Maduro claimed victory last year in elections widely viewed as fraudulent. His government is accused of jailing, torturing and killing adversaries.
The opposition-led National Assembly declared Guaidó interim president in January.
Guaidó has called for free and fair elections. But after quickly rallying support from a majority of Venezuelans early this year, he has struggled to maintain momentum. Polls show that the number of Venezuelans who say they think change will come in the short term has dropped in recent months.
The government and the opposition sat down for a first round of talks in May.
Mariano de Alba, a Venezuelan lawyer based in Washington, said the embargo is a sign that the administration is unhappy with the negotiations. Administration officials, he said, believe “pressure has to increase, specifically economic pressure.”
But that pressure could also bring the government back to the table. The opposition skipped a planned round of talks last month after the death in government custody of dissident military officer Rafael Acosta Arévalo. Discussions resumed a week later.
On this occasion, opposition leaders have insisted on their willingness to continue negotiations. Polls show that half of the country’s population, and a majority of Guaidó’s supporters, back the talks.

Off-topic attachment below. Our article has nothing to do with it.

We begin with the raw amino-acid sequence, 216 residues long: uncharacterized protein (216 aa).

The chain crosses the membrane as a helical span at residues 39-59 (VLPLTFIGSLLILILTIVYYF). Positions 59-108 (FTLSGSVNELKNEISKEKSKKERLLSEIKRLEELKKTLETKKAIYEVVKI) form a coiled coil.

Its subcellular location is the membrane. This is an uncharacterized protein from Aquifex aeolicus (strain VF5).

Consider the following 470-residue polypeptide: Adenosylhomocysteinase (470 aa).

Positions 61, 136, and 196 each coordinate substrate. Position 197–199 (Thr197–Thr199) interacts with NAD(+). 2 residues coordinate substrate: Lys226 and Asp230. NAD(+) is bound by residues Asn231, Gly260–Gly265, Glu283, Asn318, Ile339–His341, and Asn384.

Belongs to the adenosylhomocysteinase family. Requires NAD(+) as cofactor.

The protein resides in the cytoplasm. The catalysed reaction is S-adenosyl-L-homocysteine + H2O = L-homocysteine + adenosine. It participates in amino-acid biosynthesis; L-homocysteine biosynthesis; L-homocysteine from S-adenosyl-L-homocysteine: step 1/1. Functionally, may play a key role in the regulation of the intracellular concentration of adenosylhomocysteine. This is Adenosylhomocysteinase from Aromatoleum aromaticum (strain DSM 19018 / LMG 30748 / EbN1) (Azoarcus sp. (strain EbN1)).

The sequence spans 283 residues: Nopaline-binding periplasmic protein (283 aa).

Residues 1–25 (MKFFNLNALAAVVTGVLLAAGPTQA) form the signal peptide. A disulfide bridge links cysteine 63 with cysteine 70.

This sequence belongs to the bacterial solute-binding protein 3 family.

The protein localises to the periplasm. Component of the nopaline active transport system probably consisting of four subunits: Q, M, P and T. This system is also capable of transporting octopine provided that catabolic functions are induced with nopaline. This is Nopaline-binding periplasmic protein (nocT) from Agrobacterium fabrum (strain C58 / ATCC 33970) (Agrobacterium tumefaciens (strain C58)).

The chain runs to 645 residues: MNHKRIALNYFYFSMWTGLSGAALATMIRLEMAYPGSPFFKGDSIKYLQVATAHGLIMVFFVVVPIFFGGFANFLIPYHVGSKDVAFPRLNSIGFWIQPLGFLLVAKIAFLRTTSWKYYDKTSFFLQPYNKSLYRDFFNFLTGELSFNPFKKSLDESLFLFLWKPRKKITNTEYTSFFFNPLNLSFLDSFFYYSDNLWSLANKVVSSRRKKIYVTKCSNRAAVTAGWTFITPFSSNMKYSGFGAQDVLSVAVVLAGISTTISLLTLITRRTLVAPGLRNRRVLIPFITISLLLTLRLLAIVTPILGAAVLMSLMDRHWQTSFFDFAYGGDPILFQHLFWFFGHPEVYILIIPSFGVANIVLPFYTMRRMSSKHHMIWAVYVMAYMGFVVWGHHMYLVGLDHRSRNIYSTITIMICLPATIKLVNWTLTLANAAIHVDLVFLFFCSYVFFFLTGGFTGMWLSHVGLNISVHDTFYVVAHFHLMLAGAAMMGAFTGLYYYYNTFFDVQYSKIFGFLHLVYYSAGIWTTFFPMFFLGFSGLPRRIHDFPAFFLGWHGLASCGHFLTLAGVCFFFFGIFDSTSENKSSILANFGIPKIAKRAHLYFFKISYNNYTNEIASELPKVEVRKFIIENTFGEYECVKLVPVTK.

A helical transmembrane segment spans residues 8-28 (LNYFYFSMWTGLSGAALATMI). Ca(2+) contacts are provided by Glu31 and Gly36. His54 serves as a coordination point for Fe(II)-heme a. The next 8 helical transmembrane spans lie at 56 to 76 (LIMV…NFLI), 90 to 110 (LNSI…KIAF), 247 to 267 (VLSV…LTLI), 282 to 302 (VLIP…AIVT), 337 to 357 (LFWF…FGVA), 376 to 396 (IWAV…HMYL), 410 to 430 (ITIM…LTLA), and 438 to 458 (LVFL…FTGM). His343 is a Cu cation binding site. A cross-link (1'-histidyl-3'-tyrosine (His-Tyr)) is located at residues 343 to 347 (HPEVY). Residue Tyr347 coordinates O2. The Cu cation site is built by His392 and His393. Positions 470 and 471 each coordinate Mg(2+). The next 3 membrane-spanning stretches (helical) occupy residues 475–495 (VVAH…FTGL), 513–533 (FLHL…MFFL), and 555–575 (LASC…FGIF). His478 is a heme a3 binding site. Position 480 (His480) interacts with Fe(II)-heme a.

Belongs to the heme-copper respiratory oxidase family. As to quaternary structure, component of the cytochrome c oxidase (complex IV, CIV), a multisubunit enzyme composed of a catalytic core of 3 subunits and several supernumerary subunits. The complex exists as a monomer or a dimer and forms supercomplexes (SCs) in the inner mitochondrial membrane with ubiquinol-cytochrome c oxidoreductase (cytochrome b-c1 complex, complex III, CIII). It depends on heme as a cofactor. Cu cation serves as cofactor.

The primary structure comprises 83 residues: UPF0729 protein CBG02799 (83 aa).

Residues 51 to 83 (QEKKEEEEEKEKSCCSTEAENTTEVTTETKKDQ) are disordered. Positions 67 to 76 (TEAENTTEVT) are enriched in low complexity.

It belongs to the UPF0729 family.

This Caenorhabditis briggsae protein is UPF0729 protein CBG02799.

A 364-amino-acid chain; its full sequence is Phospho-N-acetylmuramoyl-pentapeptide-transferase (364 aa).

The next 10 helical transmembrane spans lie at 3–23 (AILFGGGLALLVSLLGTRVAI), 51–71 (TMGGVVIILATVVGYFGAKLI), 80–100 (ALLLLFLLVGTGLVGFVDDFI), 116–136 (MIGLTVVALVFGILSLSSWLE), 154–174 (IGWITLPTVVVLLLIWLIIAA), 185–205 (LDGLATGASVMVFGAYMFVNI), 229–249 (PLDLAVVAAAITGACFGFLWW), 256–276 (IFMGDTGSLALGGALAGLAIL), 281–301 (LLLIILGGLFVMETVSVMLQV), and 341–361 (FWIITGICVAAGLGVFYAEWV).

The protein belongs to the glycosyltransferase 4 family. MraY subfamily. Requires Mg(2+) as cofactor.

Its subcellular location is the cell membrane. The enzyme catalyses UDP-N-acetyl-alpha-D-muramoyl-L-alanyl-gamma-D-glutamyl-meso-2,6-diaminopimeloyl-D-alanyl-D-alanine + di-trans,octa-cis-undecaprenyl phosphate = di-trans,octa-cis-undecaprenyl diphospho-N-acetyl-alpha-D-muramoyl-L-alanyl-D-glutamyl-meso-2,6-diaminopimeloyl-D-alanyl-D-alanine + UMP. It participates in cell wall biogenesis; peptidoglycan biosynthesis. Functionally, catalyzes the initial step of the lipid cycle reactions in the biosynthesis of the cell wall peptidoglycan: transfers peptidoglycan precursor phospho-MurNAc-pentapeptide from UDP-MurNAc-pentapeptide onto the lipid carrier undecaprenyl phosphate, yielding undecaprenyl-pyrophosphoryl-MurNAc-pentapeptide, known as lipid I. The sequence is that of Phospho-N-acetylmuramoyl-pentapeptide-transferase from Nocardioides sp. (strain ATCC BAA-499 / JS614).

Guaidó said Thursday that if negotiations don’t work, the opposition would “achieve change through other mechanisms because the path is irreversible. This dictatorship will fall, the question is when.”
Analysts and ordinary Venezuelans have expressed concern that U.S. sanctions could hit the population hard without accelerating Maduro’s exit. The president still controls the military.
Maduro called out Bolton in his televised phone interview.
“John Bolton, with all his hate, won’t be able to fight us,” he said. “Bolton should be worried about indiscriminate violence in his own country.”